NetApp, while disclosing its third quarter earnings (3Q13) yesterday, announced yesterday that it has completed the acquisition of ionGrid, a Mountain View, Calif.-based software company. Financial terms were not disclosed

ionGrid’s platform, called Stratos (formerly Nexus), provides mobile and remote users with cloud-like access to files and content that reside on an organization’s storage systems without keeping copies of the data on a third-party cloud server. The company’s technology offers iPad users VPN-bypassing, direct access to SharePoint, EMC Documentum, Alfresco, and FileNet environments.

According to the company, the software works by creating “a secure ‘container’ in the iPad or iPhone that acts like a virtual hacker-proof wall, separating applications accessed by Stratos from other personal iPad or iPhone data and apps such as Angry Birds, Dropbox, or Facebook.”

Similarly, it allows tablet-toting workers to access business applications and “critical systems behind the firewall such as your CRM/SFA, order processing, or even Microsoft SharePoint files directly from the iPhone or iPad.”

For NetApp, the deal enables the storage vendor to align its portfolio with the bring-your-own-device (BYOD) trend that’s rocking the IT industry.

In a company blog post, ionGrid founder and CEO Nick Triantos wrote, “Almost two years ago I wrote ionGrid’s first blog post where I proudly proclaimed, ‘ionGrid’s mission is simple: Make tablet computing awesome for the enterprise’. We believe software should be easy to use, and customers should love the experience of working with our products and our company.'”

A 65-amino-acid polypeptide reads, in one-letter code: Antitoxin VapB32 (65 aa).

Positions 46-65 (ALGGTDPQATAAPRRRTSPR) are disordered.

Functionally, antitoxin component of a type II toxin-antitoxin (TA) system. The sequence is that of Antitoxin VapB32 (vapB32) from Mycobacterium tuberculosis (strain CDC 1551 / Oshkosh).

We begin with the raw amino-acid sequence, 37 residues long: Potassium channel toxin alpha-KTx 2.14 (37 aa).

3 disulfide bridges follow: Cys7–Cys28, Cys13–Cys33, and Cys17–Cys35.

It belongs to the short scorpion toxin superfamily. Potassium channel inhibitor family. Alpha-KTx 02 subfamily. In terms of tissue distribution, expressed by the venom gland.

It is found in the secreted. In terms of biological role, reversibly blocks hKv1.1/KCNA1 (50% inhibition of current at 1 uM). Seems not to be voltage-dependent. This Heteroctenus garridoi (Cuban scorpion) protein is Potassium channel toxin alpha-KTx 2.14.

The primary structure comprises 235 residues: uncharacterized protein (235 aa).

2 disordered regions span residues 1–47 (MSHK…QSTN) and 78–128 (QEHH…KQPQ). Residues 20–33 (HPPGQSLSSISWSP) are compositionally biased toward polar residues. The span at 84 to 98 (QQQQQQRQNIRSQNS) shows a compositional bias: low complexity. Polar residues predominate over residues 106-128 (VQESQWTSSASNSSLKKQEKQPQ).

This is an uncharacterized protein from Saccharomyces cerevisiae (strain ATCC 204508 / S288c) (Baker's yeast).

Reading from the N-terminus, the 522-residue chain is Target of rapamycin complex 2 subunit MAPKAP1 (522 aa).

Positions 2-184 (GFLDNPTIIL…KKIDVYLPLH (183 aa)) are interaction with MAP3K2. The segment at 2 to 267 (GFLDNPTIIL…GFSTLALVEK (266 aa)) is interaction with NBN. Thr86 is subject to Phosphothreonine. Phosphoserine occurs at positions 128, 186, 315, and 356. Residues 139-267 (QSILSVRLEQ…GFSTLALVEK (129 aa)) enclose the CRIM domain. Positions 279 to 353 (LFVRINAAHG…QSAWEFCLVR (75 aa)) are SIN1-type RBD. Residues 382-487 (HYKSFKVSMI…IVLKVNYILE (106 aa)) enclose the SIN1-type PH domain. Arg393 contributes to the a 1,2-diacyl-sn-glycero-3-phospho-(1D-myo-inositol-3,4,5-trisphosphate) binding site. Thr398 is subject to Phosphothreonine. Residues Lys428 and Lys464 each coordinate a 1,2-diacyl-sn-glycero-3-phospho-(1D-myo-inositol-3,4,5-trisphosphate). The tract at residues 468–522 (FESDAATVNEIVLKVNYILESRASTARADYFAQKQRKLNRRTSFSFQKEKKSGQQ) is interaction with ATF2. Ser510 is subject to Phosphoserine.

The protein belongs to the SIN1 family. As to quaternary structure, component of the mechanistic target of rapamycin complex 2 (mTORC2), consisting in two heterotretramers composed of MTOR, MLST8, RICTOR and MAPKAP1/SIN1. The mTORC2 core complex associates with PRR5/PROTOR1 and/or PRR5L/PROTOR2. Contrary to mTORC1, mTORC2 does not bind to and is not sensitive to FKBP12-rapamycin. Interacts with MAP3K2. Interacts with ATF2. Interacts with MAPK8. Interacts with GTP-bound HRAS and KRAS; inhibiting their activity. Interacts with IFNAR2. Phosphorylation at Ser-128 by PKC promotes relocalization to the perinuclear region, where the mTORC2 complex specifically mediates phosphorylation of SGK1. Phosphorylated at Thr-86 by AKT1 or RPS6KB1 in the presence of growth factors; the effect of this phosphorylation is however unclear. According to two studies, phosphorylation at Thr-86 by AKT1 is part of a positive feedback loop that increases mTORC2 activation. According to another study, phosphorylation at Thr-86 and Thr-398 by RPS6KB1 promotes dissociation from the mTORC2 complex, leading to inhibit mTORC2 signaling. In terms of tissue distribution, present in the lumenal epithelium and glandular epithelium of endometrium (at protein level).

Today, NetApp gets to build off the ioGrid’s innovations to enable enterprise-grade, secure mobile access to business information.

Triantos also hinted at the areas NetApp will be tackling as it integrates Stratos into its product mix. “Our early customers taught us a lot over the last two years and helped us identify significant shortcomings that needed to be solved in order to satisfy users and maintain consistent security and compliance standards,” blogged Triantos.

Some of those shortcomings include user authentication that doesn’t replicate login to the cloud, hacker-proof data transport and policy control flexibility, according to Triantos.

NetApp isn’t alone in delivering cloud-like access to files and content residing in on-premise storage systems.

Since acquiring Syncplicity last year, EMC has begun integrating Syncplicity’s file sharing and sync tech with Isilon NAS and EMC Atmos systems. Like ionGrid, EMC’s Syncplicity-enabled storage systems allow organizations to provide their mobile users access to files without running the risk that it will leak from a third party cloud storage provider.

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